There are lots of things to do in Harold, England. There’s a mix of heritage, history, and lively arts to keep you entertained while you’re here. You can explore the town by taking advantage of one of the many days out, events, local arts, sports, and live music. Whether you’re visiting from afar or you’re planning a trip with your family, you’ll find lots of things to do in Harold.
The Staunton Harold Estate is a beautiful place to spend a day. It stretches over 2000 acres and is the perfect place for a family walk or cycle. There is also a thriving arts and crafts centre that features local and national artists. Visitors can also visit the deli, where they can taste local produce.
The historic Staunton Harold Hall is a Georgian mansion surrounded by natural beauty. It has been home to artists and other artisans, and is surrounded by a picturesque lake. The estate is also home to many sheep, and the gardens are well-kept. While the property is privately owned, its owners are enthusiastic about sharing it with the public.
The Staunton Harold Reservoir is a natural habitat that is home to a range of wildlife. There are trails and paths in the area, which offer excellent opportunities for hiking and walking. The area is also home to a historic tower and a windmill. Families can also take part in sailing activities, with the Staunton Harold Sailing Club providing training for newcomers. The club also offers day tickets for fishing.
The Staunton Harold Reservoir is an idyllic setting for families. Surrounded by a National Forest, it offers a diverse range of activities and experiences. Aside from being a beautiful, serene spot, the Staunton Harold Reservoir is free to visit. It is also open almost every day of the year.
The Staunton Harold Reservoir is a 210-acre reservoir that is managed by Severn Trent Water. It is part of the Calke Abbey Estate and was originally owned by the Harpur Crew family. The reservoir serves as a large water storage facility and features several trails for walking and cycling.
Dimminsdale’s snowdrop display
The 37 hectare geological and biological site of Dimminsdale is a Site of Special Scientific Interest in Derbyshire. During spring, the area is filled with dazzling displays of snowdrops. This spectacular display is the perfect setting for family outings. You can also visit the museum, where you can learn more about the area’s natural history.
If you’re looking for a place to walk with children, consider visiting Dimminsdale’s snowdrop display. The stunning display is a welcome sign of spring. A half-hour stroll around the reserve will provide the perfect introduction to this spectacular display. For a longer walk, you can also visit the Ferrers Centre at Staunton Harold. However, note that the path can be quite steep and slippery, so make sure you have suitable footwear.
The winter months can be long and grey in England, but snowdrops provide a welcome break. A visit to Dimminsdale nature reserve near Staunton Harold Reservoir, on the Leicestershire-Derbyshire border, will give you a chance to view the snowdrop display in an idyllic setting. The reserve is situated just 50 yards from a road bridge, on the B587 towards Calke Abbey.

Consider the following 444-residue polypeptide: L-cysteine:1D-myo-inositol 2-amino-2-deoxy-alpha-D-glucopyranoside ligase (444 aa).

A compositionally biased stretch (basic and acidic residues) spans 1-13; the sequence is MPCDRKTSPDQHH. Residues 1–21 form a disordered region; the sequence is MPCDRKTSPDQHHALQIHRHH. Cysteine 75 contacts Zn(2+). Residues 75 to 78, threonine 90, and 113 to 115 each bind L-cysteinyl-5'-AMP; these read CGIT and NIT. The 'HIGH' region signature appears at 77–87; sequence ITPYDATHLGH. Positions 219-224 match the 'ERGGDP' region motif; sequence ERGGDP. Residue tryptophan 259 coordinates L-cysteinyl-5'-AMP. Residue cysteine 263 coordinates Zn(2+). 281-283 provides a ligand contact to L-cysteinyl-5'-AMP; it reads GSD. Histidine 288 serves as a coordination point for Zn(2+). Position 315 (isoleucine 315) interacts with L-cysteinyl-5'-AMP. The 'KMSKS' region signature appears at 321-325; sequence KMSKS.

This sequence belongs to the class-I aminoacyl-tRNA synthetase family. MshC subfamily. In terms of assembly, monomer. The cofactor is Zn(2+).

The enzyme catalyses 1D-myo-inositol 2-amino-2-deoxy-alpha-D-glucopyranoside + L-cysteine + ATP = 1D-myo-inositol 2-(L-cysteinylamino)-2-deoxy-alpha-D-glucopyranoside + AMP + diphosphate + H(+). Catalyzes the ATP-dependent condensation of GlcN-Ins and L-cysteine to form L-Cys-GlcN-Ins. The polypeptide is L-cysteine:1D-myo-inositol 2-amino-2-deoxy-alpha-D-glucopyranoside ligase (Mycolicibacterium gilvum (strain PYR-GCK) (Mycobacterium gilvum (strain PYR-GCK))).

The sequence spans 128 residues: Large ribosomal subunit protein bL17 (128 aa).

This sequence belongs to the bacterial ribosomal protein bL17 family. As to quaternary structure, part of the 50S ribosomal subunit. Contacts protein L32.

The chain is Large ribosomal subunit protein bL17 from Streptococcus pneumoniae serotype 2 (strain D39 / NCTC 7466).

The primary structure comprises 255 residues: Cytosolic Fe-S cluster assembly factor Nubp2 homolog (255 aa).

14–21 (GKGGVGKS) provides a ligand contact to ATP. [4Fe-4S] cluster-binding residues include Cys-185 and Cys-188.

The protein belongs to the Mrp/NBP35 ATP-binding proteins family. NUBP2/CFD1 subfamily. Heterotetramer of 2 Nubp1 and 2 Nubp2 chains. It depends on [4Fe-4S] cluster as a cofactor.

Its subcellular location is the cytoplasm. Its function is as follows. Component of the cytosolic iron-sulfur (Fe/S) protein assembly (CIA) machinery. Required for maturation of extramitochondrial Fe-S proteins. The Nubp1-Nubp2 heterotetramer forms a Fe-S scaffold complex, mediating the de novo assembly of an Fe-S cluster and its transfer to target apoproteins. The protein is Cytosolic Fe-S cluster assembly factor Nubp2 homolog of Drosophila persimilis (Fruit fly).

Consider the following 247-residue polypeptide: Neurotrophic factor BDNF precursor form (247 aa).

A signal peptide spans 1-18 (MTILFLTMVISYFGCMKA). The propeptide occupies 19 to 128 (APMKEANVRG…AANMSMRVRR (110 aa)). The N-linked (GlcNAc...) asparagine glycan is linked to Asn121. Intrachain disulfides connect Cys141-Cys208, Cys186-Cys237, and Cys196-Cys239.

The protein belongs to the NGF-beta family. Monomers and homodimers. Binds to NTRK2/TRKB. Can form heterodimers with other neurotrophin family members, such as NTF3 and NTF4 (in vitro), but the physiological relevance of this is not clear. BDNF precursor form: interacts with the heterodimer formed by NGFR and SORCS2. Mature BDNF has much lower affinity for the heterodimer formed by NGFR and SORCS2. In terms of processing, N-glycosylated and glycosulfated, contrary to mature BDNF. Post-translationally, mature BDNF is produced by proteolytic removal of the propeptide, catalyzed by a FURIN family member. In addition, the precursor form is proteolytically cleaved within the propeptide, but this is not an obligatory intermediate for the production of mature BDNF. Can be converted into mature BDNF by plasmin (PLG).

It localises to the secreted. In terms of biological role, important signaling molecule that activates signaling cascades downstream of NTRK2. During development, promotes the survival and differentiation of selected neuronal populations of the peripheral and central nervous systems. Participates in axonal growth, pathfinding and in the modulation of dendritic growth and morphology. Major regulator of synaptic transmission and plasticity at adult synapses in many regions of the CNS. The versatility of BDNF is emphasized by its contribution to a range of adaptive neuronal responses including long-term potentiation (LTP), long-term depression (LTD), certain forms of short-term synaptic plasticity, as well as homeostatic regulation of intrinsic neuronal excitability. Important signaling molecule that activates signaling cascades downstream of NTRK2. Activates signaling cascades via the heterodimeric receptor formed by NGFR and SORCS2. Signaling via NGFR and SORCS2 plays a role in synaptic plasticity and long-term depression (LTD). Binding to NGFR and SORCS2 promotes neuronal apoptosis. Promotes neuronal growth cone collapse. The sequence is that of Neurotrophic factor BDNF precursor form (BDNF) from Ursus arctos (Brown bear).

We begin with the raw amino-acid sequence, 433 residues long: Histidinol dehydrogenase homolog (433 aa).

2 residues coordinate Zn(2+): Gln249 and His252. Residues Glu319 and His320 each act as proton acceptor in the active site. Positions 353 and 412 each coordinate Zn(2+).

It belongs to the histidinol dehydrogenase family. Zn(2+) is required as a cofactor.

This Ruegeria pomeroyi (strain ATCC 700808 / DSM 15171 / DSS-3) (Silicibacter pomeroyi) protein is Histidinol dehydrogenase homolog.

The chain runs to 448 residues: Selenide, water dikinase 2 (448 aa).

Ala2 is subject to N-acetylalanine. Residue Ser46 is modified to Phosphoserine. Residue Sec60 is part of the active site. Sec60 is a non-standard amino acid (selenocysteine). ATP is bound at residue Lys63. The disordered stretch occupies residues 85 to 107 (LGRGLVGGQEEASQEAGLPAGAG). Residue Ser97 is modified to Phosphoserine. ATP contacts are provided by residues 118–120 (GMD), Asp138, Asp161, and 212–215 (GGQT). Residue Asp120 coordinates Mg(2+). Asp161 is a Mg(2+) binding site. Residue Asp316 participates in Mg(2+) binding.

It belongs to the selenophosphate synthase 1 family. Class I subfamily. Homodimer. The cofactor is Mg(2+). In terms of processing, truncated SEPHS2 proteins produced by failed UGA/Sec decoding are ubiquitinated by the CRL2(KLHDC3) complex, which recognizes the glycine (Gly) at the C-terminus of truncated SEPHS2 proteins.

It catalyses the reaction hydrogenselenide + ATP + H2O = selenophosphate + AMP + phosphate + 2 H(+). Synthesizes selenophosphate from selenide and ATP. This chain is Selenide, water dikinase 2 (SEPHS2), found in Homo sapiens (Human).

The Dimminsdale nature reserve is owned by Severn Trent Water and managed by Leicestershire & Rutland Wildlife Trust. It was once a limestone quarry and is now home to many species. Mining in the area produced lead and limestone, but the area has returned to nature, with woods and little ponds.
If you want to take a walk around Dimminsdale, you can start at the bottom of a hill and walk uphill. You will cross a small stream before you reach the snowdrops. The next part of the walk will cross a wooded area and emerge beside a pond. From here, you can return to the steps from where you started. You can also walk across a bridge if you wish.
If you’re in the mood for a drink, you should visit Harold’s Cabin. This downtown cocktail bar is undergoing a festive transformation for the holidays. The bar will host Halloween and Christmas celebrations. The bar will be transformed by Brittany Brandt.
Harold’s Cross Park
Harold’s Cross Park is a lush Victorian oasis, a haven for dog walkers. There is also a popular cafe and the Grand Canal runs alongside the park. The park has historical value, as it was once a site of public executions in the 18th century.
You can get a coffee at the Five Points cafe and Peggy Kelly’s for a good coffee, while the Harold House has a great selection of more robust drinks. If you’re visiting Dublin, Harold’s Cross is a good place to spend a weekend. The area is also home to a number of excellent pubs, restaurants, and hotels.
Harold’s Cross Park is a small city park on the site of the original village green. It has a play area, a coffee kiosk, and a memorial cross, which was sculpted by a local stonemason. The park also houses Saint Clare’s Convent and Primary School, the oldest Catholic school in the Archdiocese of Dublin. It is also the national headquarters of the Secular Franciscan Order.
If you’re interested in history, you may want to visit the gravesite of famous Irish Nationalist, Robert Emmet. He lived in the area and was captured in a nearby gallows. He later died and is buried in Mount Jerome Cemetery. In the area, you can also visit Mount Jerome cemetery and Greenmount House, which later became Dublin’s first hospice.
The village’s name comes from a boundary cross that marked the border between the archbishop of Dublin and the wild Harold Clan. This boundary cross was probably located near the junction between Kenilworth Road and Harold’s Cross Road. This cross was replaced by a Celtic Cross, which was unveiled in 1954.